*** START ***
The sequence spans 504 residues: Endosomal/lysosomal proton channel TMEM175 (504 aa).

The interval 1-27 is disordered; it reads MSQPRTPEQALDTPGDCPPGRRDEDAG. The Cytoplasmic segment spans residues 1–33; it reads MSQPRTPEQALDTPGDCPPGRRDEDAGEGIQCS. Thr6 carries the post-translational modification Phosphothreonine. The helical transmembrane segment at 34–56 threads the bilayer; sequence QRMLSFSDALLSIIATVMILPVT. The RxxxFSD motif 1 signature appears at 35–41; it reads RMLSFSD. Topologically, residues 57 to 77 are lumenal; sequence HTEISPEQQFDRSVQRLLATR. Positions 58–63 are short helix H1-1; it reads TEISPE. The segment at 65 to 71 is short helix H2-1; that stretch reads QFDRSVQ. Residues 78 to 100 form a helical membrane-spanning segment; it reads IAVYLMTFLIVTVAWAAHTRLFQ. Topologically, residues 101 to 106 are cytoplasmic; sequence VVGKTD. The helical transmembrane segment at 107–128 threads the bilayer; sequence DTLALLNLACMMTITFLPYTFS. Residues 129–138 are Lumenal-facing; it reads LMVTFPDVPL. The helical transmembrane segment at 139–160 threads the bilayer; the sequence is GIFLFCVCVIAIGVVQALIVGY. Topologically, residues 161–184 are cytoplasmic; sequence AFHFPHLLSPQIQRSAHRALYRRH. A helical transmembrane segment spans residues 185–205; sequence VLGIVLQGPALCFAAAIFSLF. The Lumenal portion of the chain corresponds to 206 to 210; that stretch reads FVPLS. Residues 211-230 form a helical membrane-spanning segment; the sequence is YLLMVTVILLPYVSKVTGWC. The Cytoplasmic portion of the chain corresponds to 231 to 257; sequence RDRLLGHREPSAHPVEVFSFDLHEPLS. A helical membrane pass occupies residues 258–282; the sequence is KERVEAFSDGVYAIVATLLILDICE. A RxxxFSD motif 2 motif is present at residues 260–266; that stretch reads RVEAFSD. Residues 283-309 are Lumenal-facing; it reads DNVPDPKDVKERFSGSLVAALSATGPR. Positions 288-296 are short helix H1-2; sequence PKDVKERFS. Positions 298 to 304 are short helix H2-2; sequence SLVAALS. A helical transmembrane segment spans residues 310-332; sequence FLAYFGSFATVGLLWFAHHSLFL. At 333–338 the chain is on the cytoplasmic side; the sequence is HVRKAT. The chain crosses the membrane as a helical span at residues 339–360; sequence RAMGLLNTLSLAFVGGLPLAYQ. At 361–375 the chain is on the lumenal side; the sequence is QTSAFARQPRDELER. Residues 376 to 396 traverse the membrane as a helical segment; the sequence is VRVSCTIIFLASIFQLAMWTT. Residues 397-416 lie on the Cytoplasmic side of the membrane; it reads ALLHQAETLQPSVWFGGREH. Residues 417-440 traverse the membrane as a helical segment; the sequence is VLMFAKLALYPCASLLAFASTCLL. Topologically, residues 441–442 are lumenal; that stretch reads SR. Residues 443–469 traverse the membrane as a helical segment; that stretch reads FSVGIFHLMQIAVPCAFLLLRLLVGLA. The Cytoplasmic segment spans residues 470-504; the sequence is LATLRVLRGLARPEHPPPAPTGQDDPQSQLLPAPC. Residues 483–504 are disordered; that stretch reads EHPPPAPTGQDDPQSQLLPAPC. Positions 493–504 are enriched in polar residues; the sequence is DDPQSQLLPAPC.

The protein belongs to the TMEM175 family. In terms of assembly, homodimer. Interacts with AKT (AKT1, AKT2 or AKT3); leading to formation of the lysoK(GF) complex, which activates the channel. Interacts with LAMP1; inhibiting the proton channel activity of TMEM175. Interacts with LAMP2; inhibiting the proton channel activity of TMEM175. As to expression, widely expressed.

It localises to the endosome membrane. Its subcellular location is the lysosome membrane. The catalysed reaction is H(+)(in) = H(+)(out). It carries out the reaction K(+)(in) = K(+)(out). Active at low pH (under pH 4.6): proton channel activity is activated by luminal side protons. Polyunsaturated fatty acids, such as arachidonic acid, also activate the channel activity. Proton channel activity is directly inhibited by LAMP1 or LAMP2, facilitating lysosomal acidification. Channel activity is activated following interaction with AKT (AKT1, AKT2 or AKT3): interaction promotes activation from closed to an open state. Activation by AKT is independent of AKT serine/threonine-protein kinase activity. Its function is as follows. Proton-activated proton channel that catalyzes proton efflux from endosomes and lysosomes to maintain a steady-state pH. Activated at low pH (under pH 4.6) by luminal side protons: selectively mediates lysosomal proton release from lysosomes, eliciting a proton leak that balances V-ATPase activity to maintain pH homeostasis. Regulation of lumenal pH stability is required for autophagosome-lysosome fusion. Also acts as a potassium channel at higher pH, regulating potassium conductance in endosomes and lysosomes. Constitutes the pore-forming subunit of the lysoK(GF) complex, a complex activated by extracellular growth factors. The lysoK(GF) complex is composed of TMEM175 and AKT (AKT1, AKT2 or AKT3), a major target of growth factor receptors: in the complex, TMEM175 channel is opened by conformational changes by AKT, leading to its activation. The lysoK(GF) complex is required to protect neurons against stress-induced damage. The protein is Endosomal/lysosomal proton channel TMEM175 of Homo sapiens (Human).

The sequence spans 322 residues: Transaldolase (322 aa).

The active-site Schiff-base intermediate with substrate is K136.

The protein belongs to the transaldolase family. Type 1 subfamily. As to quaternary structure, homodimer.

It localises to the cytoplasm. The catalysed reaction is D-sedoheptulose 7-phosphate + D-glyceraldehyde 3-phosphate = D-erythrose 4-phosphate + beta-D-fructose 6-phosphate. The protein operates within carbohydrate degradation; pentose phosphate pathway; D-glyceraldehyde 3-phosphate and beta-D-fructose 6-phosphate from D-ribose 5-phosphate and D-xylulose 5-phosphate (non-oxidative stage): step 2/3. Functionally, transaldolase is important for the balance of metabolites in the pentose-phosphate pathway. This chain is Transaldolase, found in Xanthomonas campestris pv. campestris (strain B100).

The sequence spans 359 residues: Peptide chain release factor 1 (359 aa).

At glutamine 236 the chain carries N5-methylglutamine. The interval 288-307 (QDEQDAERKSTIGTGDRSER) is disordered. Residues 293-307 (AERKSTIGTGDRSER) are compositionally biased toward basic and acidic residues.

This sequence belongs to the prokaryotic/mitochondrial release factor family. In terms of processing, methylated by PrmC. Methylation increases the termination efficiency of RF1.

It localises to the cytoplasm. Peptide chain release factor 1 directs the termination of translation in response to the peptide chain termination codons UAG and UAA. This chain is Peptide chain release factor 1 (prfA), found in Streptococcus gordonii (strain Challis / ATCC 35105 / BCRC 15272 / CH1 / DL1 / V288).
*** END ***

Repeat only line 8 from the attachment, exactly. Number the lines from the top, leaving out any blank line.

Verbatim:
It localises to the cytoplasm. The catalysed reaction is D-sedoheptulose 7-phosphate + D-glyceraldehyde 3-phosphate = D-erythrose 4-phosphate + beta-D-fructose 6-phosphate. The protein operates within carbohydrate degradation; pentose phosphate pathway; D-glyceraldehyde 3-phosphate and beta-D-fructose 6-phosphate from D-ribose 5-phosphate and D-xylulose 5-phosphate (non-oxidative stage): step 2/3. Functionally, transaldolase is important for the balance of metabolites in the pentose-phosphate pathway. This chain is Transaldolase, found in Xanthomonas campestris pv. campestris (strain B100).